Saturday, 19 April 2008

Musings on weather and genealogy

As the last snow looks set to disappear from my front lawn today (a forecast), and I read about the death of Edward N Lorenz, it set me thinking about similarities between weather and family history.

Ed Lorenz, the founder of Chaos Theory, was arguably the greatest atmospheric scientist, or mathematician-meteorologist, of his generation. He started his career as a weather forecaster during WW2, a background he shared with Nobel Laureate Kenneth Arrow. Lorenz fully deserved a Nobel Prize for his insight that "slightly differing initial states can evolve into considerably different states." This was expressed more imaginatively that the flap of a butterfly's wing in Brazil can cause a tornado in Texas. It showed why there are limits on the predictability of weather.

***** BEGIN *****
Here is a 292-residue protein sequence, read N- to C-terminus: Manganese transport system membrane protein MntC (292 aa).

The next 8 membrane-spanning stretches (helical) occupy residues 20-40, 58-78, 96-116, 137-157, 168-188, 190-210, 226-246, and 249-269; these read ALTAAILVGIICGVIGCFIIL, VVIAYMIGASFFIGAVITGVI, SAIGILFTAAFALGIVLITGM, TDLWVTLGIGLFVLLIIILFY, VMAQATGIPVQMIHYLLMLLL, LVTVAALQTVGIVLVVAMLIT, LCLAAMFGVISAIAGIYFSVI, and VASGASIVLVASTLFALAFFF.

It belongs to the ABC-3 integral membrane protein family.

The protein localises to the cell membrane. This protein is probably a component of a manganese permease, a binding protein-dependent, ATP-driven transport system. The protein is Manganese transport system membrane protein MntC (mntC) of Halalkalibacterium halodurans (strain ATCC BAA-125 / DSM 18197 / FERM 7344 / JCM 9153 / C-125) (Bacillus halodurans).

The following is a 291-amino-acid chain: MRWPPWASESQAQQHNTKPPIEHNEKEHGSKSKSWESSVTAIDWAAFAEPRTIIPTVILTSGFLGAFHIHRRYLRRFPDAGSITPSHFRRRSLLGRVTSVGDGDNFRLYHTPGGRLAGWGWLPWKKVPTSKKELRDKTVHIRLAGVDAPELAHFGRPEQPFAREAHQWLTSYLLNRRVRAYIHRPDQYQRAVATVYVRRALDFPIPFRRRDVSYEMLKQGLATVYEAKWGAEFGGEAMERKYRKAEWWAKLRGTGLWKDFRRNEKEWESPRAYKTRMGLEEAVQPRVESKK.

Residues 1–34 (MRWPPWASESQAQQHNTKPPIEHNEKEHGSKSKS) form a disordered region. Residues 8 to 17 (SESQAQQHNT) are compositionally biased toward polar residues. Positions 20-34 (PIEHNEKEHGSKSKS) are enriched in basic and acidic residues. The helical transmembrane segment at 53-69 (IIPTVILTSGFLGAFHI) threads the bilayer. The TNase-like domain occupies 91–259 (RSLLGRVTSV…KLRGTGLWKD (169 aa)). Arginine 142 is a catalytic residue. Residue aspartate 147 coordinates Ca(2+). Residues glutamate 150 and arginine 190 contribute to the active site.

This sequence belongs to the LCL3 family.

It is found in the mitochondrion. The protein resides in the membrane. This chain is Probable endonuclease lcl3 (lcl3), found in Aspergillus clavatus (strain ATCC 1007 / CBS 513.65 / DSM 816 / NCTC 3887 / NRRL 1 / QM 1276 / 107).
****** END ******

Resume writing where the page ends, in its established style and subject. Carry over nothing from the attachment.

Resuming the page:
In family history, how might a small difference have changed the whole course of your (if there was a you) family history? A man just misses a bus, or walks out of the building a minute earlier, and so doesn't meet the woman who would otherwise become his wife. Life is full of such critical points so we don't expect to be able to predict our future family history.

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